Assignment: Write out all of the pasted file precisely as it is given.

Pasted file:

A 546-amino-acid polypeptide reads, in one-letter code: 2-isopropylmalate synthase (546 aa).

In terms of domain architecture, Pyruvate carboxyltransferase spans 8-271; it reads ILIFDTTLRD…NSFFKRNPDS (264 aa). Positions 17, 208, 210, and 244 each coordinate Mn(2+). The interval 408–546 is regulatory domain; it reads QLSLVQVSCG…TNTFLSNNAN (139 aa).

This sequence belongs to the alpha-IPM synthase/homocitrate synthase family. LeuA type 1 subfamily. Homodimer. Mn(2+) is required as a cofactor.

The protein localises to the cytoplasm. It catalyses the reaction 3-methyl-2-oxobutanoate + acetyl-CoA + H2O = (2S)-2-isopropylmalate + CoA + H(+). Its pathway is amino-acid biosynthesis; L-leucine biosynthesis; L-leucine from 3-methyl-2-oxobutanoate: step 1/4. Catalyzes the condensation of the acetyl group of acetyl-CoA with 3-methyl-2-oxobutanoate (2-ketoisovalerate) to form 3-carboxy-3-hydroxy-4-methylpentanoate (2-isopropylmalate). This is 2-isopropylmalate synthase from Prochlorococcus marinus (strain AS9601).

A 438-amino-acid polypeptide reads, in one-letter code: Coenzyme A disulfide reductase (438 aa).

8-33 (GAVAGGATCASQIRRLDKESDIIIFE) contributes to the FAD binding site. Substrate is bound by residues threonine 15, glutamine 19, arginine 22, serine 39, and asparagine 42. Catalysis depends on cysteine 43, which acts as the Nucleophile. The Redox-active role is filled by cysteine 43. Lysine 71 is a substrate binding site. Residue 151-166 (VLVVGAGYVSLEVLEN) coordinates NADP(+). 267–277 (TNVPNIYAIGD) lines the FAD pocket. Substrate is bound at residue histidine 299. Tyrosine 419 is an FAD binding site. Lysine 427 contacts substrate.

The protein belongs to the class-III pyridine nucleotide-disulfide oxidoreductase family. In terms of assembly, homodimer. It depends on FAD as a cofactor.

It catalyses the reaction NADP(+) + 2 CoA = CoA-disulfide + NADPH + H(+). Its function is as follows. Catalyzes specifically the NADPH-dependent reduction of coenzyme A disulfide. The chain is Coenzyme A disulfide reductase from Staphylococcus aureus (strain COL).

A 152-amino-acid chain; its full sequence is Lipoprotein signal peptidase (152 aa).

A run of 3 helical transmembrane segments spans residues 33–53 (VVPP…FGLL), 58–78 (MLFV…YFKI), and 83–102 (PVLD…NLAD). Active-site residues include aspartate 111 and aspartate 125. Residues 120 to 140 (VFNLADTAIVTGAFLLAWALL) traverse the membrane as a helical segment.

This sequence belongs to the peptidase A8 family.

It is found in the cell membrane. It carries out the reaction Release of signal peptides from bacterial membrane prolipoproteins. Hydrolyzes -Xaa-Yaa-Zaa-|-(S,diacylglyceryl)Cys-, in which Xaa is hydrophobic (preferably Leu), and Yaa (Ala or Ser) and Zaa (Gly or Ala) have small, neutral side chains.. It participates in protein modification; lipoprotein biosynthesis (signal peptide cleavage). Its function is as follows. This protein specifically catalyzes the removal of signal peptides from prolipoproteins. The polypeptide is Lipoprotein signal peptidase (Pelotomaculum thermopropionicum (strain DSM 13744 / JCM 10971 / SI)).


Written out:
A 546-amino-acid polypeptide reads, in one-letter code: 2-isopropylmalate synthase (546 aa).

In terms of domain architecture, Pyruvate carboxyltransferase spans 8-271; it reads ILIFDTTLRD…NSFFKRNPDS (264 aa). Positions 17, 208, 210, and 244 each coordinate Mn(2+). The interval 408–546 is regulatory domain; it reads QLSLVQVSCG…TNTFLSNNAN (139 aa).

This sequence belongs to the alpha-IPM synthase/homocitrate synthase family. LeuA type 1 subfamily. Homodimer. Mn(2+) is required as a cofactor.

The protein localises to the cytoplasm. It catalyses the reaction 3-methyl-2-oxobutanoate + acetyl-CoA + H2O = (2S)-2-isopropylmalate + CoA + H(+). Its pathway is amino-acid biosynthesis; L-leucine biosynthesis; L-leucine from 3-methyl-2-oxobutanoate: step 1/4. Catalyzes the condensation of the acetyl group of acetyl-CoA with 3-methyl-2-oxobutanoate (2-ketoisovalerate) to form 3-carboxy-3-hydroxy-4-methylpentanoate (2-isopropylmalate). This is 2-isopropylmalate synthase from Prochlorococcus marinus (strain AS9601).

A 438-amino-acid polypeptide reads, in one-letter code: Coenzyme A disulfide reductase (438 aa).

8-33 (GAVAGGATCASQIRRLDKESDIIIFE) contributes to the FAD binding site. Substrate is bound by residues threonine 15, glutamine 19, arginine 22, serine 39, and asparagine 42. Catalysis depends on cysteine 43, which acts as the Nucleophile. The Redox-active role is filled by cysteine 43. Lysine 71 is a substrate binding site. Residue 151-166 (VLVVGAGYVSLEVLEN) coordinates NADP(+). 267–277 (TNVPNIYAIGD) lines the FAD pocket. Substrate is bound at residue histidine 299. Tyrosine 419 is an FAD binding site. Lysine 427 contacts substrate.

The protein belongs to the class-III pyridine nucleotide-disulfide oxidoreductase family. In terms of assembly, homodimer. It depends on FAD as a cofactor.

It catalyses the reaction NADP(+) + 2 CoA = CoA-disulfide + NADPH + H(+). Its function is as follows. Catalyzes specifically the NADPH-dependent reduction of coenzyme A disulfide. The chain is Coenzyme A disulfide reductase from Staphylococcus aureus (strain COL).

A 152-amino-acid chain; its full sequence is Lipoprotein signal peptidase (152 aa).

A run of 3 helical transmembrane segments spans residues 33–53 (VVPP…FGLL), 58–78 (MLFV…YFKI), and 83–102 (PVLD…NLAD). Active-site residues include aspartate 111 and aspartate 125. Residues 120 to 140 (VFNLADTAIVTGAFLLAWALL) traverse the membrane as a helical segment.

This sequence belongs to the peptidase A8 family.

It is found in the cell membrane. It carries out the reaction Release of signal peptides from bacterial membrane prolipoproteins. Hydrolyzes -Xaa-Yaa-Zaa-|-(S,diacylglyceryl)Cys-, in which Xaa is hydrophobic (preferably Leu), and Yaa (Ala or Ser) and Zaa (Gly or Ala) have small, neutral side chains.. It participates in protein modification; lipoprotein biosynthesis (signal peptide cleavage). Its function is as follows. This protein specifically catalyzes the removal of signal peptides from prolipoproteins. The polypeptide is Lipoprotein signal peptidase (Pelotomaculum thermopropionicum (strain DSM 13744 / JCM 10971 / SI)).